Defamation of the president and the law's effect on media performance: a study of the Zambia Daiily Mail and The Post newspaper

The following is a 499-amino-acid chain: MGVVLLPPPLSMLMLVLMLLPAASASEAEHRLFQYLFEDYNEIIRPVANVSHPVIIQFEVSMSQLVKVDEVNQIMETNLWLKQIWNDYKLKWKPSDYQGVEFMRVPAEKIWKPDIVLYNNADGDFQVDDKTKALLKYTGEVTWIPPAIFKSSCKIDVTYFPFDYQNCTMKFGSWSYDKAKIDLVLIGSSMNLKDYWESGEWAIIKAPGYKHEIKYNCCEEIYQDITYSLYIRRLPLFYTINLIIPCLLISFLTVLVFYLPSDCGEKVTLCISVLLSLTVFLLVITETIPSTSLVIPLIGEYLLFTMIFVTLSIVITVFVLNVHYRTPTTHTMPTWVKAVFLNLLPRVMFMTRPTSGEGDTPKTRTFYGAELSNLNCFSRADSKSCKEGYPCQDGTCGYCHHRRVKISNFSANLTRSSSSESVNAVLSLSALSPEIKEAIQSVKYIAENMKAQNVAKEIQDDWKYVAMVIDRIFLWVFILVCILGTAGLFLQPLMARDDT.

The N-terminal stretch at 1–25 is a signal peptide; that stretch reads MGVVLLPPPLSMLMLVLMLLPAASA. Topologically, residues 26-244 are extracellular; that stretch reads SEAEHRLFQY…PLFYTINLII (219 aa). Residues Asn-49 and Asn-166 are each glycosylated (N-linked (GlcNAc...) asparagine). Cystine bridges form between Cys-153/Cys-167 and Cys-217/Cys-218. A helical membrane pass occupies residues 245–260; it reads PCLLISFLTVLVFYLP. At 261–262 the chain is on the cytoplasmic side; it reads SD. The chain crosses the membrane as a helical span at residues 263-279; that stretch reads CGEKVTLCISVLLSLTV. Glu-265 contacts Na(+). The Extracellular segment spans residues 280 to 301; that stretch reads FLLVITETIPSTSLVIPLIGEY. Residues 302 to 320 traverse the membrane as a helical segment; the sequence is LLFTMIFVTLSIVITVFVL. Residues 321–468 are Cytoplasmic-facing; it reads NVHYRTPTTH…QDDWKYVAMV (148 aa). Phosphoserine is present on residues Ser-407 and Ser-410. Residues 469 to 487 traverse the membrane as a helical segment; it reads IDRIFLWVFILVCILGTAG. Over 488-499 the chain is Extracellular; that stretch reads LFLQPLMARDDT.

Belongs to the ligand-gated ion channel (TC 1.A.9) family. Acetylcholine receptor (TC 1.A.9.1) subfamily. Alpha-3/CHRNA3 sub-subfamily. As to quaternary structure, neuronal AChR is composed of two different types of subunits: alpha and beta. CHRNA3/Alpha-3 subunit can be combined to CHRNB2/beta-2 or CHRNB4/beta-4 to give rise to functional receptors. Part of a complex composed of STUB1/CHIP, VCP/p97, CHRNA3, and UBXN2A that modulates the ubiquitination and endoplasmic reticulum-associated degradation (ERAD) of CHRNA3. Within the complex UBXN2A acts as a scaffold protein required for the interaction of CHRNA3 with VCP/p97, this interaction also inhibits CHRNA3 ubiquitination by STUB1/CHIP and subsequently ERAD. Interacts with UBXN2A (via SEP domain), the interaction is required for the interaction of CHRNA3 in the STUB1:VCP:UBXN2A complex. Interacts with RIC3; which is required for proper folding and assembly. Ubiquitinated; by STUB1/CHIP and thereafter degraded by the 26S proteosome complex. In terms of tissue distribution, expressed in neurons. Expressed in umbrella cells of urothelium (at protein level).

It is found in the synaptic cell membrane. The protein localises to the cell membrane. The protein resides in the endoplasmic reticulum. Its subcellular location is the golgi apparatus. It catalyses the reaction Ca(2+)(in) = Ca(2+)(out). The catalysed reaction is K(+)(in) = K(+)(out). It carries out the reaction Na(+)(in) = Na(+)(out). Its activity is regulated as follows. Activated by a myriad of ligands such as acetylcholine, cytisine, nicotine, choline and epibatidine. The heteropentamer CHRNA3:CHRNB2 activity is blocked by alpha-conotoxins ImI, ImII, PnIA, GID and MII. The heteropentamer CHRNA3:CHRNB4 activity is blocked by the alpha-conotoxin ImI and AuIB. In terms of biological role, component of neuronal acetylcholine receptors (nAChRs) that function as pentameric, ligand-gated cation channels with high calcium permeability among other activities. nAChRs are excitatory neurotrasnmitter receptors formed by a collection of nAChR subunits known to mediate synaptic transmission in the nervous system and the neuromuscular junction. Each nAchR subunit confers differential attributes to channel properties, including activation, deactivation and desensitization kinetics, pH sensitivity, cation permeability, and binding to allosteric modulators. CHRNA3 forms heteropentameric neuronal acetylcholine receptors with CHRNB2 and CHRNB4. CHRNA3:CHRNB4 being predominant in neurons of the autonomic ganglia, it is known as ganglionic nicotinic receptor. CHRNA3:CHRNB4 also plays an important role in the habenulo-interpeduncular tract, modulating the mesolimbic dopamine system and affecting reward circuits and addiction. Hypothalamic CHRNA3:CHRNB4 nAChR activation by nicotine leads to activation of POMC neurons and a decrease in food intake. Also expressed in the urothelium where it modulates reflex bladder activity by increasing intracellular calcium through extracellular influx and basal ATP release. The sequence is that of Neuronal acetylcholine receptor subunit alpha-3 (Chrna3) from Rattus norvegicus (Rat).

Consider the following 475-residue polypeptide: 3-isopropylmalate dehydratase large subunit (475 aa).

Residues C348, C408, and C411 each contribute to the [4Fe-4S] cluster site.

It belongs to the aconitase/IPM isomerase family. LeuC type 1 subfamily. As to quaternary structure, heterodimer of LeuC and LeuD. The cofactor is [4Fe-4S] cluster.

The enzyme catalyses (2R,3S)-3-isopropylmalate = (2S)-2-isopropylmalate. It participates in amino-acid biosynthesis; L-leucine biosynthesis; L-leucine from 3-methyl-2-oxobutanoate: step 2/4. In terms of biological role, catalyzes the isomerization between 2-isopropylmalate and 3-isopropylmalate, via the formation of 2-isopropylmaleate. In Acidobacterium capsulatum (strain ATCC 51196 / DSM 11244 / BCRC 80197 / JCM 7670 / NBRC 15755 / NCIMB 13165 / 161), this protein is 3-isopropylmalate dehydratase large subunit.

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Zambia has had several Constitutional review initiatives since pre-independence times. However, these initiatives have not brought about the much needed media reforms, thus allowing the existence of colonial legislation such as the Penal Code, which contains several provisions, among them the law on defamation of the President. As such, this study undertook to establish the effect of defamation of the President on media performance by observing key indicators in relation to coverage, portrayal and treatment of the President in news stories in The Daily Mail and The Post newspapers. The study also aimed to establish the rationale of the law on defamation of the President. In that regard, a content analysis of six hundred hard news stories about the President was conducted from March to June, 2016. Additionally, eight in-depth interviews were conducted with individuals from relevant sectors pertaining to media performance in Zambia. Despite the limitations posed by the law, the majority of the stories in the Daily Mail and The Post were still able to carry certain themes such as the performance or competence of the President. With regard to framing, the stories in the two newspapers are on opposite ends of the continuum. Whereas an extremely high number of stories analysed in the Daily Mail commend and portray the President as a hero, the stories in The Post are critical and portray the President as incompetent. Similarly, The Post newspaper was able to ‘defame’ the President, according to the operationalisation of the law, while the Daily Mail only carried stories in approval of the Presidency. Other findings under the story treatment/placement, sources and use of pictures as accompaniment to stories also corroborate this study’s conclusion. The findings of the dissertation challenge theoretical assumptions that agenda setting and news framing by the media is highly dependent on the limitations posed by the law. The study concludes that the law is irrational and has lost its relevance as it does not meet the minimum benchmarks to be reasonably justifiable in a democratic political system like Zambia. The study also concludes that media performance (defined by the watchdog role) and media’s framing of coverage or news stories about the President is affected by several factors other than the law alone. These factors, particularly political polarisation, ownership and business interests have more damaging effects on media performance and thus affect the watchdog role, news framing and agenda setting and not necessarily the law on defamation of the President.